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|Real name||Katsuo Tokashiki|
|Rated at||Light flyweight|
July 27, 1960 |
|Wins by KO||4|
Katsuo Tokashiki (渡嘉敷 勝男, born July 27, 1960 in Okinawa, Japan) is a Japanese former WBA Light flyweight champion. He currently works as an actor and television persona, and runs own boxing gym in Tokyo, Japan.
Childhood & Early Career
Tokashiki was born in Okinawa, but was raised in Takarazuka, Hyogo. He caused all sorts of trouble from an early age, and was infamous in his local town by the time he reached high school. He dropped out of school to begin training as a professional boxer, and traveled to Tokyo, where he entered the Kyoei boxing gym. The WBA Light flyweight champion Yoko Gushiken also trained at the Kyoei gym during the same period. Tokashiki made his professional debut in December, 1972.
Tokashiki was a short (even for a light flyweight) and quick fighter, and quickly emerged as one of Japan's best youngest boxers. He did not mark a KO victory until his 12th professional fight in 1980.
Tokashiki compiled a record of 13-1-1 (2KOs) before challenging Hwan Jin Kim for the WBA Light flyweight title in December, 1981. Yoko Gushiken had lost the WBA title to Kim, after defending it 13 times, and Tokashiki set out to avenge his gymmate's loss. Tokashiki won the world title with by unanimous decision, but a scandal involving the Kyoei gym's management was revealed the same day, and Tokashiki's victory was marred by controversy, since he and the previous champion, Gushiken, both trained with the gym.
Regardless, Tokashiki compiled 5 straight defenses, but lost his title to Lupe Madera, (who he had fought two previous times in defenses) after he was injured in the 4th round. Tokashiki got a rematch in October, 1983, but lost a close unanimous decision in 15 rounds. The WBA would have allowed another rematch, but Tokashiki did not want to fight Madera for a fifth time, and decided to challenge Korean boxer Jung Koo Chang for the WBC Light flyweight title instead.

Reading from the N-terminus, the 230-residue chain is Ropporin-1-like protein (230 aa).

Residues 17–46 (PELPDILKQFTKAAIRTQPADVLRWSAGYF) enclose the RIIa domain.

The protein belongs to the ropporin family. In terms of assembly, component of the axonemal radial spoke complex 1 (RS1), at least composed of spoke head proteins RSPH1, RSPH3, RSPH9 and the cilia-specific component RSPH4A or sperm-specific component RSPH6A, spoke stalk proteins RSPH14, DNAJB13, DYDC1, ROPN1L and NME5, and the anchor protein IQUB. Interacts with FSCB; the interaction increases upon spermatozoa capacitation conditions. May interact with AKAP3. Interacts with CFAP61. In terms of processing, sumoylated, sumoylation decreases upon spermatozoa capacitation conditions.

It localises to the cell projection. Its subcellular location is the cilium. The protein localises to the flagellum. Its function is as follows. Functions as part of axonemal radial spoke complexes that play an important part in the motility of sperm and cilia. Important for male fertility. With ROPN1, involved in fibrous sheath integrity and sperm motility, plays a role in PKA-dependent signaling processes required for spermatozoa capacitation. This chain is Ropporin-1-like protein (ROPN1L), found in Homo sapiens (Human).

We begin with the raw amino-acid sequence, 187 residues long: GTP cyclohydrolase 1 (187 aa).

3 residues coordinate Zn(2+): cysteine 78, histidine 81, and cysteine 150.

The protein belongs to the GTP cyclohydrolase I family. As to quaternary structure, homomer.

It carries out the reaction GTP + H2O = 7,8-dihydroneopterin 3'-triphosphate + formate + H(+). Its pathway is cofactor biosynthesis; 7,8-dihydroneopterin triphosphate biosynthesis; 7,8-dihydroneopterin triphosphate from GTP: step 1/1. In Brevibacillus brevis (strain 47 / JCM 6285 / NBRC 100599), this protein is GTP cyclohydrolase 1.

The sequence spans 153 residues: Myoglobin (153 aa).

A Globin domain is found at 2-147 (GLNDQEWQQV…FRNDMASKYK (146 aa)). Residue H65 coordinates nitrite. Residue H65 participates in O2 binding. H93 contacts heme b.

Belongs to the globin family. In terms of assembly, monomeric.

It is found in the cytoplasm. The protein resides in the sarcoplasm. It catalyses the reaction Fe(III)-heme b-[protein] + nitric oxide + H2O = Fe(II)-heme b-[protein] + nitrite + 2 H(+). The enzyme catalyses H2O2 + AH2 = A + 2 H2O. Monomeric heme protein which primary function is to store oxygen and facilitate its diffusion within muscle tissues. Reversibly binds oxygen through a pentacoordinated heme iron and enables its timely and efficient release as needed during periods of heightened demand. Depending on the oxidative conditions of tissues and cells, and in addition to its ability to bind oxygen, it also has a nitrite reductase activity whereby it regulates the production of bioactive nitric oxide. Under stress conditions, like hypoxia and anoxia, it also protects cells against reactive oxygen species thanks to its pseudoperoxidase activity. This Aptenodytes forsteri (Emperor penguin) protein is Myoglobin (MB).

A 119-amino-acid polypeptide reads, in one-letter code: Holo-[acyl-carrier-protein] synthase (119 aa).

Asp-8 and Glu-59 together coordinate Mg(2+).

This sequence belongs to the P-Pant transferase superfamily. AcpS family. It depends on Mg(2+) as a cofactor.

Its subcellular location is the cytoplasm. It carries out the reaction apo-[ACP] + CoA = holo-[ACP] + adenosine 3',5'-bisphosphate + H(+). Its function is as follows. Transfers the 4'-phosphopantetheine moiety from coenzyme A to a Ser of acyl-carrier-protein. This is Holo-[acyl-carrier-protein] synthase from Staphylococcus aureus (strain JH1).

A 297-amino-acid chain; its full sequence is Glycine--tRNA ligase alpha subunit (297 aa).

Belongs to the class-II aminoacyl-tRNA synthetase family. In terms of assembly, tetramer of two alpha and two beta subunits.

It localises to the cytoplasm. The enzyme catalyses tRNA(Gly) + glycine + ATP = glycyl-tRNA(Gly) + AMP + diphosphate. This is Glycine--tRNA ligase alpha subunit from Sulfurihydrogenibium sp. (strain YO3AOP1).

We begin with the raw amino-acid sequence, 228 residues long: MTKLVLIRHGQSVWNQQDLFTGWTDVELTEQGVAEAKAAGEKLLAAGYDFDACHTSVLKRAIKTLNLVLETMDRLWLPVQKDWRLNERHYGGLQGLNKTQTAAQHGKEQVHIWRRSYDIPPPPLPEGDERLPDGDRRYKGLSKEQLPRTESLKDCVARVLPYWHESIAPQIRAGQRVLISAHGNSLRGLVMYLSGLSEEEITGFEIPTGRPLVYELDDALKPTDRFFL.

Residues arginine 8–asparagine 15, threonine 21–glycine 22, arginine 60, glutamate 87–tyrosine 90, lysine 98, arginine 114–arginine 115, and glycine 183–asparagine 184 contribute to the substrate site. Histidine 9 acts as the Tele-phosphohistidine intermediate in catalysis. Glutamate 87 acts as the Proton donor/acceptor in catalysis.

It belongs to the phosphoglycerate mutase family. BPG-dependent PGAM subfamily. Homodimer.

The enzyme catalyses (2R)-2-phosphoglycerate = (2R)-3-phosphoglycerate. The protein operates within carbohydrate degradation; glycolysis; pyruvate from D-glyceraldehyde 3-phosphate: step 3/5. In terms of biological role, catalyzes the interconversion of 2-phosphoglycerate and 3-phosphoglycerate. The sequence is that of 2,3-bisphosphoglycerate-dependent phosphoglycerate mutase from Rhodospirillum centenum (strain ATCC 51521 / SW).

The match took place in Korea, where Chang was already a national hero. This was the only time Tokashiki fought outside of Japan in his career, and he knew he had to win by KO to capture the title. Tokashiki was aggressive from the first round, and pinned the champion against the corner, when he was knocked down for the first time in his career with a counter left hook. However, Tokashiki managed to tire out the champion by the 5th round, and Chang showed fatigue, clinching repeatedly, and slipping in the 8th round. Chang's corner bought time by having to retape the champion's gloves twice during rounds, and in the 9th round, Chang surprised Tokashiki with a sudden flurry of punches. Tokashiki was unscathed, but the referee immediately stopped the fight to declare Chang the victory, despite the fact that Tokashiki had shown no signs of being hurt, and remained standing as Chang collapsed to the canvas after hearing that he had won. Chang was only 21 years old at the time, and rebounded after this disappointing finish to defend the WBC title 15 times. Tokashiki announced his retirement shortly after this fight. His record was 19-4-2 (4KOs).
Like many other Japanese boxers, Tokashiki became a television persona after retiring from boxing, and has appeared on several variety television shows. He has also worked as an actor, and took the role of boxer Fighting Harada in a television drama series in 1990. His appearances on television have decreased lately, but he created the Tokashiki Boxing Gym in Tokyo, and currently works as a trainer there. He also petitioned the court to order Iwao Hakamada's retrial.
- "Calls mount for retrial of boxer 38 years on death row". The Japan Times. 2006-11-21. Retrieved 2008-07-22.
|Wikimedia Commons has media related to Katsuo Tokashiki.|
- Katsuo Tokashiki at the Internet Movie Database
- Professional boxing record for Katsuo Tokashiki from BoxRec
- Tokashiki Boxing Gym (Japanese)
|WBA Light Flyweight Champion
16 Dec 1981– 10 Jul 1983